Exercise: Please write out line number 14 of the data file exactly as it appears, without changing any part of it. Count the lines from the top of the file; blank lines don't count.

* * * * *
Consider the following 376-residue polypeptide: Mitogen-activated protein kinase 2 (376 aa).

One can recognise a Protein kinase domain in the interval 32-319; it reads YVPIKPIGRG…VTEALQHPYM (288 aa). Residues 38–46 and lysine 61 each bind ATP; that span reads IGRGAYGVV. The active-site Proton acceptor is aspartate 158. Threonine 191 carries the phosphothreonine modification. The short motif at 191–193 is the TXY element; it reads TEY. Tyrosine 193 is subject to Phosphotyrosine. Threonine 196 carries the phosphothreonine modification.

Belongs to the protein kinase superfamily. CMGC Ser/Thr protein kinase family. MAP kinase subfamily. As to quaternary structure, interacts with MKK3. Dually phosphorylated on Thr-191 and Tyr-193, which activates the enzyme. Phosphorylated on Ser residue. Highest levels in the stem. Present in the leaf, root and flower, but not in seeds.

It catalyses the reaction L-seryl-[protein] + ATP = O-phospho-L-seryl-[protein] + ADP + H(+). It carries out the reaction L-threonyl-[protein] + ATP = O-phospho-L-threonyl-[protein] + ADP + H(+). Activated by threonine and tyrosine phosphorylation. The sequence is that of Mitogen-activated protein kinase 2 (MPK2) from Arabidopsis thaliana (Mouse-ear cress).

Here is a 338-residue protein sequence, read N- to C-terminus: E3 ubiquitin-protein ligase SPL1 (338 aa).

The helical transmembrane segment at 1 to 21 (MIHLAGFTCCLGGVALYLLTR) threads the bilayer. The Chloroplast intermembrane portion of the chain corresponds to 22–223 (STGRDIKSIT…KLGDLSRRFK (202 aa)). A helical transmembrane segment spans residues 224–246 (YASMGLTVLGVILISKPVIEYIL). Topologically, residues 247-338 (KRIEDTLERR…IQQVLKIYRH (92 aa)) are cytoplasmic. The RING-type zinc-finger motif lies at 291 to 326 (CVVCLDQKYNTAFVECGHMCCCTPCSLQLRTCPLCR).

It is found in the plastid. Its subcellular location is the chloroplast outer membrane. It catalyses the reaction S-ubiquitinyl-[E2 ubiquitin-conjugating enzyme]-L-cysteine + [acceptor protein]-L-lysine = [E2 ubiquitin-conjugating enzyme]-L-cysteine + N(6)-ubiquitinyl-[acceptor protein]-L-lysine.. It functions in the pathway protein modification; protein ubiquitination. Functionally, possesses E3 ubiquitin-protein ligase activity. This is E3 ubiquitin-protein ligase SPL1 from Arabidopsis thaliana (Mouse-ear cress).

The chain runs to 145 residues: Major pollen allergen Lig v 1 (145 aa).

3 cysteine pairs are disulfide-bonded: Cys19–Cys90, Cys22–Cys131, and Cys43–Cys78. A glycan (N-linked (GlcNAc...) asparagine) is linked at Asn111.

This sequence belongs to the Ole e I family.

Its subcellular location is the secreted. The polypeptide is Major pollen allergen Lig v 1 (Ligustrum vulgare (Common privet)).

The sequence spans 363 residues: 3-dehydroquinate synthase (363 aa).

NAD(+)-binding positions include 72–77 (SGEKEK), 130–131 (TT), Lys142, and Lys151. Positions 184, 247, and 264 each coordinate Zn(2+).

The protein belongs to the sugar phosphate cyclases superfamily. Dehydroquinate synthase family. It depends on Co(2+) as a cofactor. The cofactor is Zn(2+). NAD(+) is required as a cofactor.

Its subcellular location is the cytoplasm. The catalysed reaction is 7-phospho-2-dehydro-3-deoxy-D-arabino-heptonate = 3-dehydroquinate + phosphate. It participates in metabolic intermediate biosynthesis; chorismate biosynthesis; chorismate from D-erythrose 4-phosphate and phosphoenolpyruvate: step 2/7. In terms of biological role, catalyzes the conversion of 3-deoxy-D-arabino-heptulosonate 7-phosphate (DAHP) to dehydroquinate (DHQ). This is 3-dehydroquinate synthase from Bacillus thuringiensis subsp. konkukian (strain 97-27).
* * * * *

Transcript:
The protein belongs to the sugar phosphate cyclases superfamily. Dehydroquinate synthase family. It depends on Co(2+) as a cofactor. The cofactor is Zn(2+). NAD(+) is required as a cofactor.